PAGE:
Michael Beschloss, who Newsweek has called “the nation’s leading presidential historian,” spoke at Meredith on Thursday, Oct. 18, 2007. The award-winning historian shared stories about presidents including George Washington, Abraham Lincoln, Harry Truman and Lyndon Johnson.
Much of Beschloss’ lecture featured the acts of courage described in his latest book, “Presidential Courage: Brave Leaders and How They Changed America, 1789-1989,” which was published in May 2007.
The author defined presidential courage as a decision that required the president to risk his political reputation, popularity or even his life.
“Lincoln paid with his life for his presidential courage” in supporting the Emancipation Proclamation, Beschloss said.
He also offered a description of the importance of viewing a president’s term with a historian’s eye.
“Sometimes presidents are so intensively covered that we forget there’s a difference between studying the president through the lens of current events and through the lens of history,” Beschloss said.
Waiting decades allows historians to “learn things that you can’t see at the time.”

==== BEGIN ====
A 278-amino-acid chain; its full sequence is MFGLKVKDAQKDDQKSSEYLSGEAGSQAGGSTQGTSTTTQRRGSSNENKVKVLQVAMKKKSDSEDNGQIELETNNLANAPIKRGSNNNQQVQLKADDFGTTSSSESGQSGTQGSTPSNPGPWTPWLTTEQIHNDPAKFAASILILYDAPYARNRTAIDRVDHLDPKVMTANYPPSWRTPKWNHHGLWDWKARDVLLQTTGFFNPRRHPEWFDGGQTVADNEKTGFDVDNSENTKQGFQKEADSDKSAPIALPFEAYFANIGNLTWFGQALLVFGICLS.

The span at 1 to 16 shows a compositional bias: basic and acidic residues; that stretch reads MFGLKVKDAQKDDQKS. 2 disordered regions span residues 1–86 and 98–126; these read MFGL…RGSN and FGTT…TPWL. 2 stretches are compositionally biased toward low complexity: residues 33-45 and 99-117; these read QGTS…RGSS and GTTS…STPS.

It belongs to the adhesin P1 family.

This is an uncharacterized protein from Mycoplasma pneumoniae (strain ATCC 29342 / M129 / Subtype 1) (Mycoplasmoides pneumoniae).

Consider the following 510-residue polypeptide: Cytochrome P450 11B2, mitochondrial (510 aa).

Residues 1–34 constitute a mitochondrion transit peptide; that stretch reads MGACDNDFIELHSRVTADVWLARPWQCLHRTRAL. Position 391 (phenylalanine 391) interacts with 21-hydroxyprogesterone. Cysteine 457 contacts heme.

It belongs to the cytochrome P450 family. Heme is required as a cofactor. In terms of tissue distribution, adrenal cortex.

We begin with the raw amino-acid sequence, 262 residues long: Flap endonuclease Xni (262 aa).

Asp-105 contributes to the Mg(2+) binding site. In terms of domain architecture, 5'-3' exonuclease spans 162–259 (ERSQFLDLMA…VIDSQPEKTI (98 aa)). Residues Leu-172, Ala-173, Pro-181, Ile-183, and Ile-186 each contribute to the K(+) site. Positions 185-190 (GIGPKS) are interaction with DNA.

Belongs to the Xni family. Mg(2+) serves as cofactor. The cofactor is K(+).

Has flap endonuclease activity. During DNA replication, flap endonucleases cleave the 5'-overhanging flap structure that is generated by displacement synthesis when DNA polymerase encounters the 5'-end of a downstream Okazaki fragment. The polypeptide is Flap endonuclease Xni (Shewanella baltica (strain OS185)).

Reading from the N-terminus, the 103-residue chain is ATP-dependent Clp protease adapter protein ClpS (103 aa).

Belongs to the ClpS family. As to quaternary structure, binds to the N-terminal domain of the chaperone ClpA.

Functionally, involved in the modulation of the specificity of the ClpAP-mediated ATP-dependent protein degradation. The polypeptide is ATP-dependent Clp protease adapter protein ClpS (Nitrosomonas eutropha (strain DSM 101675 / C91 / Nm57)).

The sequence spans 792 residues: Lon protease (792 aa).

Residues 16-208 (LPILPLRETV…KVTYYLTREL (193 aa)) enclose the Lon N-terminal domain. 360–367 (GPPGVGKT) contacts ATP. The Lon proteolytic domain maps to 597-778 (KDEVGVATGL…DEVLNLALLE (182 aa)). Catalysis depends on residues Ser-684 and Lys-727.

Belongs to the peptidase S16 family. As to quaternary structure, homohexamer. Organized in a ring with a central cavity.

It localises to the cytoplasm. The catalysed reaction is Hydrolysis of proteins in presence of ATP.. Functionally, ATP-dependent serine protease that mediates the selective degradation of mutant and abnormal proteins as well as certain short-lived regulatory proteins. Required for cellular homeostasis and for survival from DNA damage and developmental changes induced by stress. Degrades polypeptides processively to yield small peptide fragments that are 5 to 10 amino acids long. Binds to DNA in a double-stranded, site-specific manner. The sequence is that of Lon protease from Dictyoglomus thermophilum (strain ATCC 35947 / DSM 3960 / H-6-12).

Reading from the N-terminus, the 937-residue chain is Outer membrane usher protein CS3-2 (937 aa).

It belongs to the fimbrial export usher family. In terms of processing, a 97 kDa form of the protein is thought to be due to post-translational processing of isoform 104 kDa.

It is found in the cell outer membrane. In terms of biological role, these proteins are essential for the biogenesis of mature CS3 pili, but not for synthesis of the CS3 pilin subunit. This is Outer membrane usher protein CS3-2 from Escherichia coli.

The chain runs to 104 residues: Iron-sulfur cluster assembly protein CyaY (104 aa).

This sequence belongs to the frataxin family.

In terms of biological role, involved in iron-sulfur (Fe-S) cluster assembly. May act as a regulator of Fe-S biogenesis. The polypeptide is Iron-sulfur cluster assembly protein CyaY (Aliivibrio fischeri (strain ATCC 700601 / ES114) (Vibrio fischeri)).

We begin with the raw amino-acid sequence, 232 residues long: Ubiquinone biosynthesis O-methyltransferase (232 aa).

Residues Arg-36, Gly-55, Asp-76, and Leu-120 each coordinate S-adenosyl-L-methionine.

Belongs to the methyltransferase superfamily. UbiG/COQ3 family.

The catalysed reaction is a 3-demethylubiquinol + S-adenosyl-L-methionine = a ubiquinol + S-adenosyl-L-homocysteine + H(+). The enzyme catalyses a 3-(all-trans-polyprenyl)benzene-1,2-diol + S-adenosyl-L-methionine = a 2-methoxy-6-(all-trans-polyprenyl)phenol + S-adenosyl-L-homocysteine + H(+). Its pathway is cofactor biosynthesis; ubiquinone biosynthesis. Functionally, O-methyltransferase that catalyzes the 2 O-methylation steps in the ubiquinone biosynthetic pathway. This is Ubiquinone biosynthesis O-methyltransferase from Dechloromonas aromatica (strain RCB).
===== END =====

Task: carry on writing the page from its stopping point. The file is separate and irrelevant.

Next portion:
Meredith’s lecture series follows the College’s annual campus theme, which is “Ethical Leadership” for 2007-08.” Beschloss said future presidents can learn lessons of ethical leadership by looking back at the courageous acts of some of their predecessors.
He recommended that future presidents should visit Mount Vernon and remember George Washington’s last moments. Among the first president’s last words were “Don’t be afraid.”
Beschloss sees these words as a message to future presidents and an ethical leadership lesson for everyone.
The lecture was part of the 2007-08 Blue Cross and Blue Shield of North Carolina Presidential Lecture Series. For more information, visit www.meredith.edu/campus-theme. More Details